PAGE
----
If you have teachers who refuse to do their job and a teachers union advocating not doing their job because of pay, then they all need to be placed on unemployment. Get teachers in there who know how to teach and not how to whine - it is making ALL of the teachers look bad.

    If you have a D and F student. Tell the parents by calling them and that they need tutoring. Pass it back to the parents!

  • hawk_fan Apr 2, 2008

    Please don't tell me that I am failing my students. Please do send me students who are "unplugged." Unplug the TV, computer, video games, iPod and turn off the cell phone until your child has completed his/her school work and has read a book or newspaper. This year I have students who I tutor during lunch and after school. They do not complete assignments and I have given them dozens of opportunity for help. These same students who are failing classes (including PE) are allowed to play video games, surf the Web, and IM with friends all through the evening.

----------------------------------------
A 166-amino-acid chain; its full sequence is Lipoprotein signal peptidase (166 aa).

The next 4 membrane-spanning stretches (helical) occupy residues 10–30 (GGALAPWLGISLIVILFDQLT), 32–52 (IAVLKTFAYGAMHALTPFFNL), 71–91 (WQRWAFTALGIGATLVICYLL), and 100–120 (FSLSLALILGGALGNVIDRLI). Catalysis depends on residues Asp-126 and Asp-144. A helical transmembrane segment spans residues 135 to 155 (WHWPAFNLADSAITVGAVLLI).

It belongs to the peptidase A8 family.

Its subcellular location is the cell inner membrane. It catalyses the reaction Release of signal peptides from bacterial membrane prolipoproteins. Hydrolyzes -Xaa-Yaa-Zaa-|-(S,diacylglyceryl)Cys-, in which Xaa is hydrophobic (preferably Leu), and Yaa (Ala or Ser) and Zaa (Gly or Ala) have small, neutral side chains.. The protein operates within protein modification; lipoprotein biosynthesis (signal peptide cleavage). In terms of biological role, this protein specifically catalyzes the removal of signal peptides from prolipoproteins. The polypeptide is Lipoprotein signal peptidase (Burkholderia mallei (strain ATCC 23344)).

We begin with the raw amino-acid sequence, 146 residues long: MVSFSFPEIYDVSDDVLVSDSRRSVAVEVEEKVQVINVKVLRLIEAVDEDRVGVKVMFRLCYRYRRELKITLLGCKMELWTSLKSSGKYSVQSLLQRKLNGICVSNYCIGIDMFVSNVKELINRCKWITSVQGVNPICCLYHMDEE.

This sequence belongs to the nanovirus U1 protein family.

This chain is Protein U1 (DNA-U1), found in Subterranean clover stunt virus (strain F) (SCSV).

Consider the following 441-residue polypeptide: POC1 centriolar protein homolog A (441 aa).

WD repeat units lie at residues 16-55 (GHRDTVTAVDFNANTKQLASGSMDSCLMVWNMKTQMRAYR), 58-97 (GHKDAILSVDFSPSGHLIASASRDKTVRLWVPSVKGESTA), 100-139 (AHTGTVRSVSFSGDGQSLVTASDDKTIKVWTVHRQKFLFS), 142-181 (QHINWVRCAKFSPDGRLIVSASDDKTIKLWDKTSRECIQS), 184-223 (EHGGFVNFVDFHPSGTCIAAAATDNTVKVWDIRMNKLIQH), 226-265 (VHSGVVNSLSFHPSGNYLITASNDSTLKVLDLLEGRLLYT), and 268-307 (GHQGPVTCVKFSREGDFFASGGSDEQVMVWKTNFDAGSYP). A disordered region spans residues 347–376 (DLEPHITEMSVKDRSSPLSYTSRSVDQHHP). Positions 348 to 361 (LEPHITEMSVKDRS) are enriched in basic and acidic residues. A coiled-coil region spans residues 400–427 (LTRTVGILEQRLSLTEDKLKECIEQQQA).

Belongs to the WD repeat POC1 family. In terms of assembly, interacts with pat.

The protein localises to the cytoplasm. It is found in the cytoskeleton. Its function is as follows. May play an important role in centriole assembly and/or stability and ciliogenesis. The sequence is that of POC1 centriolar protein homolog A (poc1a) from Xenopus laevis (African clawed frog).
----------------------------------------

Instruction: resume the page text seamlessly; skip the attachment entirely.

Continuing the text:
• Yelena Apr 2, 2008

    Please explain the success of home schooled people like Sandra Day O'Conner, Presidents Lincoln and Theodore Roosevelt, and Frank Lloyd Wright.

    Not everybody is qualified to home school their children, but many are.

  • SEOpro Apr 2, 2008


    Where's that lottery money???????????

    And too, about this comment:

    "similar to the concept that not all public schools advance eduction...how much does a superintendant/principal really deserve? that's where the momney is being wasted..."

    Again - where's that lottery money? Is it in the school super's pocket or in the Lottery manager's pocket? Hmm, let's see.......